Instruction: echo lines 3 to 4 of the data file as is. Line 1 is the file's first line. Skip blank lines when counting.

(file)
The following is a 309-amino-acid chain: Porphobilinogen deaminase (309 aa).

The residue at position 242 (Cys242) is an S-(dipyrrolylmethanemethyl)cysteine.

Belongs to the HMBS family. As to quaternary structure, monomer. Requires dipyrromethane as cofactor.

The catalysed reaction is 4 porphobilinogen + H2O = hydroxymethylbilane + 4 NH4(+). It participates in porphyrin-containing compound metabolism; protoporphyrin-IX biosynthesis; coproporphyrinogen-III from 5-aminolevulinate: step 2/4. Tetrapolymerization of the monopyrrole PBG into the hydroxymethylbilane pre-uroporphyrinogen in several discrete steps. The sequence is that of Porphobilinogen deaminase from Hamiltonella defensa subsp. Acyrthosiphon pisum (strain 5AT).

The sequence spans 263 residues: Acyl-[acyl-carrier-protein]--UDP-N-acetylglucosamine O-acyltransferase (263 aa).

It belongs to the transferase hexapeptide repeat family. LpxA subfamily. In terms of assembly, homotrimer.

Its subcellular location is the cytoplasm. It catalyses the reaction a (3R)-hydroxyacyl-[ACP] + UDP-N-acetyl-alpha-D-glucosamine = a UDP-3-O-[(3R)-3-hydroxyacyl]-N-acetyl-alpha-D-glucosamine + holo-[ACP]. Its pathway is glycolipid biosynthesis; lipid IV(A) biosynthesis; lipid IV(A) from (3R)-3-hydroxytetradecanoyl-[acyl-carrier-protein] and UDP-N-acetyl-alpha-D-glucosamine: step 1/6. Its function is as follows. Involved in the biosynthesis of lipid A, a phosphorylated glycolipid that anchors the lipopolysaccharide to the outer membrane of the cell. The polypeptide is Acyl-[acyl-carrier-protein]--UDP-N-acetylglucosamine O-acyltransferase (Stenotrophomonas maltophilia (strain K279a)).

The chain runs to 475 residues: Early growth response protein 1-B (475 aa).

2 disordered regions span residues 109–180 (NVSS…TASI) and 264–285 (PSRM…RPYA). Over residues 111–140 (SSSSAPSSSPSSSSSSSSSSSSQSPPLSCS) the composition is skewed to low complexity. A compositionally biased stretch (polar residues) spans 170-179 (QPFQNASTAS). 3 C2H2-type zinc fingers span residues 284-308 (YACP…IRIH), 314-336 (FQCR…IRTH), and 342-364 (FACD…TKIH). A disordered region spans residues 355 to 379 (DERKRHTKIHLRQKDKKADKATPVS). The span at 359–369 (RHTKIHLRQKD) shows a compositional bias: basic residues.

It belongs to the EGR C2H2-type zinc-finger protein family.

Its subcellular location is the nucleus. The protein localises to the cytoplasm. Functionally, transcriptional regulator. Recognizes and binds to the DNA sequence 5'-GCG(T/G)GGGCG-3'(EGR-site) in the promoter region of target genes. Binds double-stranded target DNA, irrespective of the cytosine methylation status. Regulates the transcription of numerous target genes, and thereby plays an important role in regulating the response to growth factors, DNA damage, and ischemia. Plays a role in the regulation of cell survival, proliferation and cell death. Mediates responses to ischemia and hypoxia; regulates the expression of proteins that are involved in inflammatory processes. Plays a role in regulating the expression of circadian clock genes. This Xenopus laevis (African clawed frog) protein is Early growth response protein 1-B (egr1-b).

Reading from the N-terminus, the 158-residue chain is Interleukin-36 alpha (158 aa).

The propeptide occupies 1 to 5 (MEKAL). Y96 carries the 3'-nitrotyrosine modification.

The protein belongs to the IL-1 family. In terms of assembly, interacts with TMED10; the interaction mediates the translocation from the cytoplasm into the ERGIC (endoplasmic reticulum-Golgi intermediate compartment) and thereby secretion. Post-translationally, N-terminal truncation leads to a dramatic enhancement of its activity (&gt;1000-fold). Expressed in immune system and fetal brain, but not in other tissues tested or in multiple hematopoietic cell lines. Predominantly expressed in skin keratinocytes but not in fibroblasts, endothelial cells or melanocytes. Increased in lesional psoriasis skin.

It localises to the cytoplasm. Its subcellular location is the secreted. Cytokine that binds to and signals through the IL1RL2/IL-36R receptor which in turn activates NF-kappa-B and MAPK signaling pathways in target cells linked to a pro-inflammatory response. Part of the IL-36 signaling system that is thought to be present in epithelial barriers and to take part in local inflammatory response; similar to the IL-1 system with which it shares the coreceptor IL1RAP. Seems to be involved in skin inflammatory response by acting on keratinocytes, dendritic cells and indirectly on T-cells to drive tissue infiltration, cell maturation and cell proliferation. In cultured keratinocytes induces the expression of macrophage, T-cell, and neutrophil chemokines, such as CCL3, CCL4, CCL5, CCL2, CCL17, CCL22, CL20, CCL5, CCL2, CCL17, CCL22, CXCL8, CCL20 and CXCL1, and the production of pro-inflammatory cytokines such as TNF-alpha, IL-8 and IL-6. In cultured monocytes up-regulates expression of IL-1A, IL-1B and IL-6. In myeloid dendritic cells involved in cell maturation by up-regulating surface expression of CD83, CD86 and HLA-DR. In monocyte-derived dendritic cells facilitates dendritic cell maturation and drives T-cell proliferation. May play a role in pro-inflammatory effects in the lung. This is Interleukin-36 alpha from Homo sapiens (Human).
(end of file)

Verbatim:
Belongs to the HMBS family. As to quaternary structure, monomer. Requires dipyrromethane as cofactor.

The catalysed reaction is 4 porphobilinogen + H2O = hydroxymethylbilane + 4 NH4(+). It participates in porphyrin-containing compound metabolism; protoporphyrin-IX biosynthesis; coproporphyrinogen-III from 5-aminolevulinate: step 2/4. Tetrapolymerization of the monopyrrole PBG into the hydroxymethylbilane pre-uroporphyrinogen in several discrete steps. The sequence is that of Porphobilinogen deaminase from Hamiltonella defensa subsp. Acyrthosiphon pisum (strain 5AT).